after the hold-up

I’m starting to feel like a crime expert. I was collected by a detective this afternoon to go in and make a statement. Most interesting thing was talking to him on the way in and out – I learnt about twenty years worth in twenty minutes.

First thing I asked was whether the hold-up at Keiraville post office yesterday was related to the one at Brownsville the day before. Yes, he said, they were working on that assumption. I guess we were lucky we didn’t get the physical violence the robbers dealt out at Brownsville. The Wollongong detectives are a bit worried these guys are an ongoing threat.

So here are some things I learnt. If you want to do armed hold-ups, never have a girlfriend. Half the time, robberies are solved when a relationship goes sour and the girlfriend gets her revenge by spilling the beans. In fact, the long-term successful hold-up merchants work alone, and never talk about their successes to anyone.
The danger time for armed robbers is between the car and the shop they’re targeting. They can control what happens in the shop, but when people see them outside in hoods and balaclavas … well, anyone with a mobile can call the cops. I don’t know if that’s what happened at the Keiraville post office – I mean, people outside saw them and realized, but I don’t know if they used their mobiles. The cop car certainly arrived v smartly. Other poss would be that, when the phone rang and the post office guy was told to answer, maybe his words ‘Cant talk, sorry, I’m dealing with some customers’ rang alarm bells.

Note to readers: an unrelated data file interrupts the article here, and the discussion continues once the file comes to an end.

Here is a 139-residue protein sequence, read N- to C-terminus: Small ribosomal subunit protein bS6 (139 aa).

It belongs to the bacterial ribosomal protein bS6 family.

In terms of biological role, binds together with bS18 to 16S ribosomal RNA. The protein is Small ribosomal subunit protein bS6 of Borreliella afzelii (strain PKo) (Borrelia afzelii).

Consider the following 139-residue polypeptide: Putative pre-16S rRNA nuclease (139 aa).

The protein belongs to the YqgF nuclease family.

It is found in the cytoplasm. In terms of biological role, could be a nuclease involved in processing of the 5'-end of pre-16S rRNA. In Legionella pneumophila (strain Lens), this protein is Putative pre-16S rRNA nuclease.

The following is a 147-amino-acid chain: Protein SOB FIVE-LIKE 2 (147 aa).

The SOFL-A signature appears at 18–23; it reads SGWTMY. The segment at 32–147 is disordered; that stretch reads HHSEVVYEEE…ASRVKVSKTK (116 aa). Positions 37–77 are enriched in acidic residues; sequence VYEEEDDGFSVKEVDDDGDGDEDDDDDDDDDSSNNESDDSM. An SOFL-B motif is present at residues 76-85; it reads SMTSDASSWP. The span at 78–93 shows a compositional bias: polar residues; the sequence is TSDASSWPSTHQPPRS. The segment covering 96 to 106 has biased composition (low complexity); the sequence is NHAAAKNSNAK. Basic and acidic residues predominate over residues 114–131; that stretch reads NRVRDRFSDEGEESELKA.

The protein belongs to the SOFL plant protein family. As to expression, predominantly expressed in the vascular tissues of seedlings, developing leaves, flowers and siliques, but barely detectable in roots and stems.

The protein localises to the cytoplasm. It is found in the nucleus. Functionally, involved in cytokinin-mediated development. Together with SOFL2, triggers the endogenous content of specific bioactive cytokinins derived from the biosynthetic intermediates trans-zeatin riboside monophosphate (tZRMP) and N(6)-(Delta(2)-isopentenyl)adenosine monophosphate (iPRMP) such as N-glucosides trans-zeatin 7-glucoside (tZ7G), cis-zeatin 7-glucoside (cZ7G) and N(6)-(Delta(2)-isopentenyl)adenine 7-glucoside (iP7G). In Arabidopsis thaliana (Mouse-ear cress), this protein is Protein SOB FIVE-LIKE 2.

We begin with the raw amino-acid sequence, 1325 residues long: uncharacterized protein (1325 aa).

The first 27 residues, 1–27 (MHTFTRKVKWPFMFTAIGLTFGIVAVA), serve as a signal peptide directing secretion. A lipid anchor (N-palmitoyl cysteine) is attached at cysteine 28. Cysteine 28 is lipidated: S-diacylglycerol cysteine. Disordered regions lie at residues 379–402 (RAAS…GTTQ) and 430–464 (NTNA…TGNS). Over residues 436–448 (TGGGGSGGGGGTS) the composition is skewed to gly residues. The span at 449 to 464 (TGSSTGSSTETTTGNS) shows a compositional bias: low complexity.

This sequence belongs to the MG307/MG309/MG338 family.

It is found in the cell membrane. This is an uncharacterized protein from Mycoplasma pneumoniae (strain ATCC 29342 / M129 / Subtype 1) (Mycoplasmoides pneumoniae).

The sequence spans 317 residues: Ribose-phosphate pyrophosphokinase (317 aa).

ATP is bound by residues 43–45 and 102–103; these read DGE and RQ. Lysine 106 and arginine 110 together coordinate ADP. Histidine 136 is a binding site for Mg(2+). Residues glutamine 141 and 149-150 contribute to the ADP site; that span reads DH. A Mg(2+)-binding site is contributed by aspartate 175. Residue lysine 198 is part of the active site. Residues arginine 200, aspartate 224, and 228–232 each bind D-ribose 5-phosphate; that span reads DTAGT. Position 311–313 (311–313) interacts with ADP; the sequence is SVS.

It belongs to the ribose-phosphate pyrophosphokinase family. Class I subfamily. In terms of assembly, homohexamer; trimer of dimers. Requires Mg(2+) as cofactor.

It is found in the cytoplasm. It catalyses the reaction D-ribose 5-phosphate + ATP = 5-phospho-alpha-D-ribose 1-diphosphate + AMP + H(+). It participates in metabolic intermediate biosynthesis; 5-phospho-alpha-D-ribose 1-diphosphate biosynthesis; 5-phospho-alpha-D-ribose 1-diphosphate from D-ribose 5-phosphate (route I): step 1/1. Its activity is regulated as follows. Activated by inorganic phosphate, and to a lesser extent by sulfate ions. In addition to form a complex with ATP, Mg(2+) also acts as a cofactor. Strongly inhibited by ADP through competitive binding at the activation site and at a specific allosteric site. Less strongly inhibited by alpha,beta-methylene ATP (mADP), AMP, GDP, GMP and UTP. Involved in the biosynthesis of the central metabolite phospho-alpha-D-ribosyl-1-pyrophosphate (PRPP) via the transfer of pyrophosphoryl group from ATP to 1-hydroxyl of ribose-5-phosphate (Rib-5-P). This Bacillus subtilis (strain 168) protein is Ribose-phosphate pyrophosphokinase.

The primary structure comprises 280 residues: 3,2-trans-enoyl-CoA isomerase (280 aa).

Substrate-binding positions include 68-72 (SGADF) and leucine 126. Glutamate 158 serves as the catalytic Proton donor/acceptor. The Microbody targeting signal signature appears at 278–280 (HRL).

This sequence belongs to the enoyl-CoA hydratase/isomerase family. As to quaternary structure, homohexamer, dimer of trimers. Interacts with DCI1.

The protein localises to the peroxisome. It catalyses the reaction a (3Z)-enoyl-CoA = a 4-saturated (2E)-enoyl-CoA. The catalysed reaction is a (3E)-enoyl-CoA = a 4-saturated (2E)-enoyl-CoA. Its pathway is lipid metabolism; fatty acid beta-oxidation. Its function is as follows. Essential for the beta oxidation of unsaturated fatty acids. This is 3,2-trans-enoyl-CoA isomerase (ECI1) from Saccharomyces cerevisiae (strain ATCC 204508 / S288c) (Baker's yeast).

Since 95% of alarm calls are false, the security people and the cops – if the cops are contacted – tend to assume there’s nothing wrong.
Here’s a hoax call anecdote – that is, the cops thought it was a hoax until they got there. It was a case in Wariila, where a local murderer took the body of his victim to bury just off New Lake Entrance Rd, where there are trees on one side, but the other side looks out on the backs of a whole street of houses. So here is this guy burying a body in broad daylight, in plain view of all the neighbors looking out from their back windows. I don’t know what he said when the cops turned up – maybe something like, ‘You weren’t supposed to notice.’

 

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